Salinity-driven heterogeneity toward anammox distribution and growth kinetics

  • Zhuoying Wu
  • Han Meng
  • Xiaowu Huang
  • Qian Wang
  • Wen-Hsing Chen
  • Ji-Dong Gu
  • Po-Heng LeeEmail author
Environmental biotechnology


Anaerobic ammonium oxidation (anammox) has been widely applied for biological nitrogen removal in freshwater systems, and there is a potential for its extension in saline water systems. In this study, the abundance and biodiversity of anammox bacteria were investigated in both saline and freshwater full-scale sewage treatment plants (STPs). The anammox bacteria were widely found in four tested STPs with abundance of 105–107 copies per mL of 16S rRNA gene. Phylogenetic results showed that Ca. Scalindua and Ca. Brocadia dominated in saline and freshwater STPs, respectively. Ca. Kuenenia dominated in one of freshwater STPs. However, redundancy discriminate analysis (RDA) indicates the distribution of Ca. Kuenenia in both saline and freshwater conditions. To further elucidate these observations, the Monod model was integrated with Gauss equation for the evaluation of salinity-induced kinetics. Model results reveal that when nitrite concentration (SNO2) is higher than nitrite affinity constant (KNO2), salinity (over ~ 3.0%) is responsible for Candidatus Scalindua dominance over Candidatus Kuenenia. Conversely, in nitrite-depleted conditions (KNO2 ≥ SNO2), high nitrite affinity leads to the predominance of Ca. Scalindua in all salinities. This study provides fundamental insights into saline anammox applications.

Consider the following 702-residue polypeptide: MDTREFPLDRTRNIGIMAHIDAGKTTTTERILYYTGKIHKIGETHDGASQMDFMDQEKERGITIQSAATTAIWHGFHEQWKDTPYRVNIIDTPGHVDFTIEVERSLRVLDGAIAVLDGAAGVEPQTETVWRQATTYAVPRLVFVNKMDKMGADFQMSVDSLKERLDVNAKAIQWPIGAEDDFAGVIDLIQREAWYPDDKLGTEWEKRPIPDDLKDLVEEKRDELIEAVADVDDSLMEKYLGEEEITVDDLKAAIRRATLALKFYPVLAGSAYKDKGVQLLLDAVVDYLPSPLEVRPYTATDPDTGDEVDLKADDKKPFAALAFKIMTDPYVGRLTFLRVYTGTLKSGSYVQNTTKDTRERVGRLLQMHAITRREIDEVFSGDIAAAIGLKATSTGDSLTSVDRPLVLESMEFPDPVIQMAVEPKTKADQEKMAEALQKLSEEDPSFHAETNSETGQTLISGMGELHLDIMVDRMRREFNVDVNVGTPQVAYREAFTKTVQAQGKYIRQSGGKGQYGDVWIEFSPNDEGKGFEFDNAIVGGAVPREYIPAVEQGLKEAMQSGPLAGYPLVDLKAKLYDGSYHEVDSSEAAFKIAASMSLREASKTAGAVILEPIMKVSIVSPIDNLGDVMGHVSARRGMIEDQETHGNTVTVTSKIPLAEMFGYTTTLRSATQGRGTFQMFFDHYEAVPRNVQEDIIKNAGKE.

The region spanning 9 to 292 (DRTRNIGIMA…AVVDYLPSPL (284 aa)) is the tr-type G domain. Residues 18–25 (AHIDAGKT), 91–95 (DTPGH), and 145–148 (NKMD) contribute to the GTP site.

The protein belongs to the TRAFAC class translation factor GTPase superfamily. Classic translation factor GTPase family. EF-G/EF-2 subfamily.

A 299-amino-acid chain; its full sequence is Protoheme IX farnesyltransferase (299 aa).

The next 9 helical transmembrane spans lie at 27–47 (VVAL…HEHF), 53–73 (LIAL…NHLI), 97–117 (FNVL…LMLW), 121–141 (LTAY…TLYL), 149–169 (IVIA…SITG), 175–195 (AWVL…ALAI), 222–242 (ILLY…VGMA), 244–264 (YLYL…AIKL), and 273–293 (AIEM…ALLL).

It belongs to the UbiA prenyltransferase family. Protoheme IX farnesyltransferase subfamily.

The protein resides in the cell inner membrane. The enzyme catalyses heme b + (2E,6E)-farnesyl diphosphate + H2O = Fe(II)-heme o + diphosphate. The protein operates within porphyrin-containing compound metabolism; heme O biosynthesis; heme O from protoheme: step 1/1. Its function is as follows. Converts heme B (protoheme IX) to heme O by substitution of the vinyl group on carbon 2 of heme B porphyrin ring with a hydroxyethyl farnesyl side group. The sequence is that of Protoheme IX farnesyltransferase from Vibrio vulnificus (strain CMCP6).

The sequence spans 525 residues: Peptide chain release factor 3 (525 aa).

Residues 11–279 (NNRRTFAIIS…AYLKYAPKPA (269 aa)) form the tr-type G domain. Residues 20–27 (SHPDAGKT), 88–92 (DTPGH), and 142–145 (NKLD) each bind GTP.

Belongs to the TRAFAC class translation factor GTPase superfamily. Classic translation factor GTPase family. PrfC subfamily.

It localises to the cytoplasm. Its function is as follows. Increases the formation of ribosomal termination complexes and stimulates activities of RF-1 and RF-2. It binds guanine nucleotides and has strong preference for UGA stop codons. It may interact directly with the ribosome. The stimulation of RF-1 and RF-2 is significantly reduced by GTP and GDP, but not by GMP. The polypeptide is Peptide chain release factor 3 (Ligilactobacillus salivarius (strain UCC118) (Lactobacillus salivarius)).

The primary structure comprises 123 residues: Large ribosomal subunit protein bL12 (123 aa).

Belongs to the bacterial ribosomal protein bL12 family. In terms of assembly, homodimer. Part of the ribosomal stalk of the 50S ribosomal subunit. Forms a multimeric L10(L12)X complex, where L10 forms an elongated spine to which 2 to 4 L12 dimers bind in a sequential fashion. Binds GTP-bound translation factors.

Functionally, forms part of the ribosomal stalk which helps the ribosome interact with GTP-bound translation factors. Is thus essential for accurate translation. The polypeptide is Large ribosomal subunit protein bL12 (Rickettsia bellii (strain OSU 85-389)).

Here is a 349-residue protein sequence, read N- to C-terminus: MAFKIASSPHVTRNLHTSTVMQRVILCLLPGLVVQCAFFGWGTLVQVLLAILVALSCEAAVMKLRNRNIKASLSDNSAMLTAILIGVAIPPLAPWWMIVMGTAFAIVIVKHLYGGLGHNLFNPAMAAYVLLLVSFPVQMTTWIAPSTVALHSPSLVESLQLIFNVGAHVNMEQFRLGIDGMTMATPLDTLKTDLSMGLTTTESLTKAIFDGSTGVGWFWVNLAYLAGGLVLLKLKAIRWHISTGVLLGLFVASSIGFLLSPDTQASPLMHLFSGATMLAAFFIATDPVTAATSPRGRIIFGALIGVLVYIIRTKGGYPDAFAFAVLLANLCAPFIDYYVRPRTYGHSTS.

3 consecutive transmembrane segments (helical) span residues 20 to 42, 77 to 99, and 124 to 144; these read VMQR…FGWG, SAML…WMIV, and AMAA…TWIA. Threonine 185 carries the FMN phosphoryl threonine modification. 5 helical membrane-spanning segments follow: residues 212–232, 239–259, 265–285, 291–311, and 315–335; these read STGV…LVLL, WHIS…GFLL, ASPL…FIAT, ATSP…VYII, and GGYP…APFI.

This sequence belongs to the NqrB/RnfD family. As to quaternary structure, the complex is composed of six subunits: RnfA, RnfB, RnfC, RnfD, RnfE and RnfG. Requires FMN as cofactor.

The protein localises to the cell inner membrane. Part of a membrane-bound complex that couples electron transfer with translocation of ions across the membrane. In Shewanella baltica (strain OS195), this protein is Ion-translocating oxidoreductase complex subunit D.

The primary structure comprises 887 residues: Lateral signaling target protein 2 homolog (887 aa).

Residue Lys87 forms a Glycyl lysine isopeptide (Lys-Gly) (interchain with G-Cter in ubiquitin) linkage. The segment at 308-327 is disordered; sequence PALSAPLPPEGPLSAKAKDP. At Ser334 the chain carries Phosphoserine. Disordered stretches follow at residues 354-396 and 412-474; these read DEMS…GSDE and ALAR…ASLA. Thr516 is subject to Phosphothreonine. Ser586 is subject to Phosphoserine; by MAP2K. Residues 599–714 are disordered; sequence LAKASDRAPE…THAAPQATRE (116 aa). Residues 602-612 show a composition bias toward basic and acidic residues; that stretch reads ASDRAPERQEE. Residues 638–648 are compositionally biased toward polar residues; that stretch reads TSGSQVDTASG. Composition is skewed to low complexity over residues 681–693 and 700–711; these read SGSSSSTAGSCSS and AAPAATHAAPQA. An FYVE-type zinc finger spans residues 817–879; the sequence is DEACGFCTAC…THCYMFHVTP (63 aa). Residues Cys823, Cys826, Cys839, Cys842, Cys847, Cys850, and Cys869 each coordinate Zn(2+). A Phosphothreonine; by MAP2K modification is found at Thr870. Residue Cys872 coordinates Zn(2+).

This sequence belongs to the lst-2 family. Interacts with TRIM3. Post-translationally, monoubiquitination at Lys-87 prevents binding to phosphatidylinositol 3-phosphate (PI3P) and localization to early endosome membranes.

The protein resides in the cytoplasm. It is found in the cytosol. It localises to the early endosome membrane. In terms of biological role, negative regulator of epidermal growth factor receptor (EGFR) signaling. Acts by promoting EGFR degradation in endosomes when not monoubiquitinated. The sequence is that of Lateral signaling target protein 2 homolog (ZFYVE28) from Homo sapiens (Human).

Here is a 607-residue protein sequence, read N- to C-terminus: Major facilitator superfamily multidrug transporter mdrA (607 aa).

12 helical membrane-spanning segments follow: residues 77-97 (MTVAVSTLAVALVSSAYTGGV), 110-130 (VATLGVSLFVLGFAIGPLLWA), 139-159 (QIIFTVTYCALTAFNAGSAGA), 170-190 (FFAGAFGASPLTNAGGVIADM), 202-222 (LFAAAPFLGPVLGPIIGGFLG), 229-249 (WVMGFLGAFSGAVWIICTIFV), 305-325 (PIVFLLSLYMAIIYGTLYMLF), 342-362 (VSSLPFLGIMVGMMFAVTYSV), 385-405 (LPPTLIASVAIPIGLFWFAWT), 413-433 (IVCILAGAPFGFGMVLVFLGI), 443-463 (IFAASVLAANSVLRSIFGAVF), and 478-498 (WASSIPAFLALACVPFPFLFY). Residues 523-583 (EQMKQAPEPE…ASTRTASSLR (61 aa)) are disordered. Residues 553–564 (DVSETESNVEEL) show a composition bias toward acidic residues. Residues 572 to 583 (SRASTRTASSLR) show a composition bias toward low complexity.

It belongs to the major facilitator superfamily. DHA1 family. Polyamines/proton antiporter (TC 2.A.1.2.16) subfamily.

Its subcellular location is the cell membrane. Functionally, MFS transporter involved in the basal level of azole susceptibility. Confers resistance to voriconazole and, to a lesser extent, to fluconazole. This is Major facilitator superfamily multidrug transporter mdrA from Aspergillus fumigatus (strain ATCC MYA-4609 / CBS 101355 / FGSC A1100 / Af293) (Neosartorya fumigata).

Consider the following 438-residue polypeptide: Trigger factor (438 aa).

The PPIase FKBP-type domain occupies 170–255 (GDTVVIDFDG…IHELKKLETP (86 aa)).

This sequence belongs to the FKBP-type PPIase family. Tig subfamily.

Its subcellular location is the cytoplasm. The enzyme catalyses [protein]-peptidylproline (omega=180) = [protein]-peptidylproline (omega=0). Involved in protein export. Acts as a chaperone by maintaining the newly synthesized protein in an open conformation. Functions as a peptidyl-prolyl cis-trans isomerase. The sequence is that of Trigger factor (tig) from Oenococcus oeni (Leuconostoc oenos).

Anammox Salinity Ca. Scalindua Ca. Kuenenia Kinetic modeling 



This study received funds from the Research Grants Council (RGC) General Research Fund (15273316), Collaborative Research Fund (C7044-14G), Theme-based Fund (T21-711/16-R), and grant (1-ZVJU) from the Hong Kong Polytechnic University.

Compliance with ethical standards

Human and animal rights and informed consent

This paper does not contain any studies with human participants or animals performed by any of the authors.

Conflict of interest

The authors declare that they have no conflict of interest.

Supplementary material

253_2018_9521_MOESM1_ESM.pdf (252 kb)
ESM 1 (PDF 252 kb)


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Copyright information

© Springer-Verlag GmbH Germany, part of Springer Nature 2019

Authors and Affiliations

  1. 1.Department of Civil and Environmental EngineeringThe Hong Kong Polytechnic UniversityKowloonChina
  2. 2.Laboratory of Environmental Microbiology and Toxicology, School of Biological Sciences, Faculty of ScienceThe University of Hong KongPok Fu LamChina
  3. 3.Department of Environmental EngineeringNational Ilan UniversityYilanTaiwan

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